The ultimate goal when designing an application or a service running on the Internet is the satisfaction of the final user. For a multimedia application or service concerning the transportation of video, voice or audio content, this mainly translates into obtaining a high enough Perceptual Quality (PQ), the subjective view of the user about how much satisfactory is that content when he/she accesses it. Measuring PQ is current business in today’s industry: the definitive way of doing it is by means of a panel of human users that react to the content in a controlled experiment called a subjective test.
We have developed a technology for automatically measuring this PQ, called PSQA, so without any need of panels of human users, when the application or service is built on top of the Internet. PSQA stands for Pseudo-Subjective Quality Assessment. It is a technology developed at INRIA capable of providing a numerical (that is, quantitative) and accurate (meaning highly correlated with the results of subjective tests) estimation of the quality of a video, voice or audio flow as perceived by the end user, automatically and in real time if necessary. PSQA is based on specific statistical learning techniques that will be briefly described in the talk. Then, we will focus on a specific application of the technology. It can be combined with classical stochastic models for providing an hybrid approach leading to a new way of evaluating the performance of the considered application or service. The talk will describe the philosophy behind this idea, the general architecture, and some examples to illustrate it.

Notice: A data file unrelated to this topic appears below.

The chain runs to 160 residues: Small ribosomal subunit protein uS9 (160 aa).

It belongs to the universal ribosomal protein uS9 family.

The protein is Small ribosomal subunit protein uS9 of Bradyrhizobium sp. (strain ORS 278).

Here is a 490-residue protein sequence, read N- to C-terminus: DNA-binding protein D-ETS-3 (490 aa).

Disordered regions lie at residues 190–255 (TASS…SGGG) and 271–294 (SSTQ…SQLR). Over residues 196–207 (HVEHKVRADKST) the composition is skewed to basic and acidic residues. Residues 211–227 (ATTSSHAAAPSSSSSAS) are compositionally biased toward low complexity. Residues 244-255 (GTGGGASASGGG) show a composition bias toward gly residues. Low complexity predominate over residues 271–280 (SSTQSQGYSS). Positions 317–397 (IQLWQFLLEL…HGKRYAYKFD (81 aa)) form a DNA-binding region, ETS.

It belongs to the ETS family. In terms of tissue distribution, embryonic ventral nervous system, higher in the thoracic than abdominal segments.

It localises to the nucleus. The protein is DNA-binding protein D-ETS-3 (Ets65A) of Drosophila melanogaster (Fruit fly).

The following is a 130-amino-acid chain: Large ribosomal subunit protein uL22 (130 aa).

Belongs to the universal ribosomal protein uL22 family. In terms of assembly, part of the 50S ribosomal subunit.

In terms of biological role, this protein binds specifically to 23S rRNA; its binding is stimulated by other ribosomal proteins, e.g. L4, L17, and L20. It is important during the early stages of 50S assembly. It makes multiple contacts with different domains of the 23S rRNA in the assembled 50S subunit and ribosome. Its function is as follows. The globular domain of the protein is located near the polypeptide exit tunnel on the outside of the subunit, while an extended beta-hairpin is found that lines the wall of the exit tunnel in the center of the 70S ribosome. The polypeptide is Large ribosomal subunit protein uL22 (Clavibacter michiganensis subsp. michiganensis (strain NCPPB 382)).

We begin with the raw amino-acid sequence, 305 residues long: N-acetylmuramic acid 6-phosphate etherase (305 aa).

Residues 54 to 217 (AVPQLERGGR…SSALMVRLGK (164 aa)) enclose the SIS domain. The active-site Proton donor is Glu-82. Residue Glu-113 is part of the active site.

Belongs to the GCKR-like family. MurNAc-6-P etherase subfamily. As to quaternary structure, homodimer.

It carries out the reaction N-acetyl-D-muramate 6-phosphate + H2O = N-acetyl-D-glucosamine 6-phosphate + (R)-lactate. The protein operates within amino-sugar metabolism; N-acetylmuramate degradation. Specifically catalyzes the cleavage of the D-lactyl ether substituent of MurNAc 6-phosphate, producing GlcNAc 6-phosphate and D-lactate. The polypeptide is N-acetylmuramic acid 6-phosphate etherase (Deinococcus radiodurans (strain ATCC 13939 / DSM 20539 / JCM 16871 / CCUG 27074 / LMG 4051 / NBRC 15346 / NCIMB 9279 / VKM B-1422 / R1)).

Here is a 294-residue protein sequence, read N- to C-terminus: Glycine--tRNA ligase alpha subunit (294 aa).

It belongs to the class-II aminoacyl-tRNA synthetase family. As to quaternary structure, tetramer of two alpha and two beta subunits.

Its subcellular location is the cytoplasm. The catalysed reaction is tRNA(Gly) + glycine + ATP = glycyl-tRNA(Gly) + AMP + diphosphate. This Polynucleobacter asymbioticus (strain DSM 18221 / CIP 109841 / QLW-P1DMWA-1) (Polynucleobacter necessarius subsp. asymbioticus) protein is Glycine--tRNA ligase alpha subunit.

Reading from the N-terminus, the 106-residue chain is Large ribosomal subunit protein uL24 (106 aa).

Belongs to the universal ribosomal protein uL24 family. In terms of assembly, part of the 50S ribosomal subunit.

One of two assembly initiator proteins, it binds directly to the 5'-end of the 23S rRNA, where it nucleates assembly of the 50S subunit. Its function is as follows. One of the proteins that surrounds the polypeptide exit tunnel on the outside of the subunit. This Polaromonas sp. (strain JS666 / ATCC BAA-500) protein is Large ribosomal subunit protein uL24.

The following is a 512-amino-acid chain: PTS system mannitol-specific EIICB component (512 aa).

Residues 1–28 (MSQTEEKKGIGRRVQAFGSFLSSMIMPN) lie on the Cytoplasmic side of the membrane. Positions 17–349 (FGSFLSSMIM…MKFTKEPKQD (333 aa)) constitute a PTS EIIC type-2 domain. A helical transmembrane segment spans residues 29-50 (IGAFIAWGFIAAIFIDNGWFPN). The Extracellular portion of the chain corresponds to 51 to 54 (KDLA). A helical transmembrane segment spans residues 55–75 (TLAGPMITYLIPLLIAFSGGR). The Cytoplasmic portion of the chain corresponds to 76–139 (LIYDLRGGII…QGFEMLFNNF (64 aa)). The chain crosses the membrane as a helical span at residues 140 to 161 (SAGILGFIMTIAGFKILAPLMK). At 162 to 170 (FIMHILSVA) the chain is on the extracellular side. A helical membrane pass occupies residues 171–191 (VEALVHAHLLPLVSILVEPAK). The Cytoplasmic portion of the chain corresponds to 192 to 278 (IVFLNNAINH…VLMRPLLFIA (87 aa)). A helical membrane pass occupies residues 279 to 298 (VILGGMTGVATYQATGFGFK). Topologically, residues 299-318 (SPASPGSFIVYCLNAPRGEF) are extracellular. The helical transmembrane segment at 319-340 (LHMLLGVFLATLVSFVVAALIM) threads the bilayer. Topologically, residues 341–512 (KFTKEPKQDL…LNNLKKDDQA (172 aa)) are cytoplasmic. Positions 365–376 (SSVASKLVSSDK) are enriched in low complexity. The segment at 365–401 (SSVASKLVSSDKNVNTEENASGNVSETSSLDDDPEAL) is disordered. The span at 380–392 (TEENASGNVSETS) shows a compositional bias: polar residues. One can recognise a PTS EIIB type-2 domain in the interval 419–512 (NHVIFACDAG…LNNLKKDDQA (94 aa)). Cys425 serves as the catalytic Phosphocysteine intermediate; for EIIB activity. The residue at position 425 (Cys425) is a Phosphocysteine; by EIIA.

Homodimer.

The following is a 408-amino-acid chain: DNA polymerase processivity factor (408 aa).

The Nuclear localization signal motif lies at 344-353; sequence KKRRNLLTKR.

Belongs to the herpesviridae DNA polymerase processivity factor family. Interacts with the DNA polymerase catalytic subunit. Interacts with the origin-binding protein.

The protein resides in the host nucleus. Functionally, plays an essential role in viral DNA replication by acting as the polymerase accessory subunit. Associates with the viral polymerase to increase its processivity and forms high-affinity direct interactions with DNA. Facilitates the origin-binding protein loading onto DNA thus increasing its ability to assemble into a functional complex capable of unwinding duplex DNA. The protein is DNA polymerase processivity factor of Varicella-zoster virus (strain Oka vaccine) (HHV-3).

Gerardo Rubino is a senior researcher at INRIA (the French National Institute for Research in Computer Science and Control) where he is the leader of the DIONYSOS group, working on the analysis and design of networking technologies. He is a Board Member of the Media & Networks Cluster, Brittany, France, and INRIA’s representative at the SISCom Brittany Research Cluster. Among past responsibilities, he has been Scientific Delegate for the Rennes unit of INRIA for 5 years, responsible of research in networking at the Telecom Bretagne engineering school for 5 years, Associate Editor of the Operations Research international journal “Naval Research Logistics” for 9 years, former member of the Steering Board of the European Network of Excellence EuroFGI and responsible of the relationships between the network and European industry. He has also been the head of the International Partnership Office at INRIA Rennes for 5 years. He is a member of the IFIP WG 7.3. He served at the Steering Committee of QEST ( for many years. He is interested in quantitative analysis of complex systems using probabilistic models. He presently works on performance and dependability analysis, and on perceptual quality assessment of audio and video applications and services. In particular, he is the author of the PSQA (Pseudo-Subjective Quality Assessment) technology for automatic perceptual quality real-time evaluation. He also works on rare event analysis, he is a member of the Steering Committee of RESIM, the only workshop dedicated to the topic, and co-author of the book entitled “Rare Event Simulation Using Monte Carlo Methods” (Wiley, 2009). He is the author of more than 200 scientific works in applied mathematics and computer science.